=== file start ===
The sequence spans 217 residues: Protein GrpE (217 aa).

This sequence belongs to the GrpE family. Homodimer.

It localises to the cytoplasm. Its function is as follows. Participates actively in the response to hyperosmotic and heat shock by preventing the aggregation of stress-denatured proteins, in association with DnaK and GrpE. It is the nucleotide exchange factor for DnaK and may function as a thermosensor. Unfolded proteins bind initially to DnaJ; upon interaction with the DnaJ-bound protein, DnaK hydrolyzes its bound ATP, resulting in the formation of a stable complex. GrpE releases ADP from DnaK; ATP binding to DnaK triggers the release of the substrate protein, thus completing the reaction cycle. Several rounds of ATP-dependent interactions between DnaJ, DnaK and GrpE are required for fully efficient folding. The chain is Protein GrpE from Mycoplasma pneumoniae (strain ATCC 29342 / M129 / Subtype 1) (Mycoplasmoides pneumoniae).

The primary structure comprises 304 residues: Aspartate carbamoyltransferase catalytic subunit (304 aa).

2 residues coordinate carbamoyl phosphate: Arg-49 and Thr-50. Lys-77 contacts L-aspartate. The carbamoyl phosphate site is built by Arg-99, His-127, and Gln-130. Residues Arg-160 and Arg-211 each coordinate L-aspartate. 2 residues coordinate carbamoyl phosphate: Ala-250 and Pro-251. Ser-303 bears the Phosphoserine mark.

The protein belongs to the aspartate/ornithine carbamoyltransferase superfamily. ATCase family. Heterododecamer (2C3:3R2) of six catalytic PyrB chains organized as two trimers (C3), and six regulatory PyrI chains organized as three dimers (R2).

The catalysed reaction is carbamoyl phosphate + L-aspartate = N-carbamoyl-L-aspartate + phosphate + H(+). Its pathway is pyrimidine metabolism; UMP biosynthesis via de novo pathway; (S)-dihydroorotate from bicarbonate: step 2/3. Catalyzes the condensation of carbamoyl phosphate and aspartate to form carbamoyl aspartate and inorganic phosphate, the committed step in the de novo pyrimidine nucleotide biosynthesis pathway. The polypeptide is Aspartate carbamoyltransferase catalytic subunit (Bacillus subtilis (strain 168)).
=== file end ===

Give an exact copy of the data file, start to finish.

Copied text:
The sequence spans 217 residues: Protein GrpE (217 aa).

This sequence belongs to the GrpE family. Homodimer.

It localises to the cytoplasm. Its function is as follows. Participates actively in the response to hyperosmotic and heat shock by preventing the aggregation of stress-denatured proteins, in association with DnaK and GrpE. It is the nucleotide exchange factor for DnaK and may function as a thermosensor. Unfolded proteins bind initially to DnaJ; upon interaction with the DnaJ-bound protein, DnaK hydrolyzes its bound ATP, resulting in the formation of a stable complex. GrpE releases ADP from DnaK; ATP binding to DnaK triggers the release of the substrate protein, thus completing the reaction cycle. Several rounds of ATP-dependent interactions between DnaJ, DnaK and GrpE are required for fully efficient folding. The chain is Protein GrpE from Mycoplasma pneumoniae (strain ATCC 29342 / M129 / Subtype 1) (Mycoplasmoides pneumoniae).

The primary structure comprises 304 residues: Aspartate carbamoyltransferase catalytic subunit (304 aa).

2 residues coordinate carbamoyl phosphate: Arg-49 and Thr-50. Lys-77 contacts L-aspartate. The carbamoyl phosphate site is built by Arg-99, His-127, and Gln-130. Residues Arg-160 and Arg-211 each coordinate L-aspartate. 2 residues coordinate carbamoyl phosphate: Ala-250 and Pro-251. Ser-303 bears the Phosphoserine mark.

The protein belongs to the aspartate/ornithine carbamoyltransferase superfamily. ATCase family. Heterododecamer (2C3:3R2) of six catalytic PyrB chains organized as two trimers (C3), and six regulatory PyrI chains organized as three dimers (R2).

The catalysed reaction is carbamoyl phosphate + L-aspartate = N-carbamoyl-L-aspartate + phosphate + H(+). Its pathway is pyrimidine metabolism; UMP biosynthesis via de novo pathway; (S)-dihydroorotate from bicarbonate: step 2/3. Catalyzes the condensation of carbamoyl phosphate and aspartate to form carbamoyl aspartate and inorganic phosphate, the committed step in the de novo pyrimidine nucleotide biosynthesis pathway. The polypeptide is Aspartate carbamoyltransferase catalytic subunit (Bacillus subtilis (strain 168)).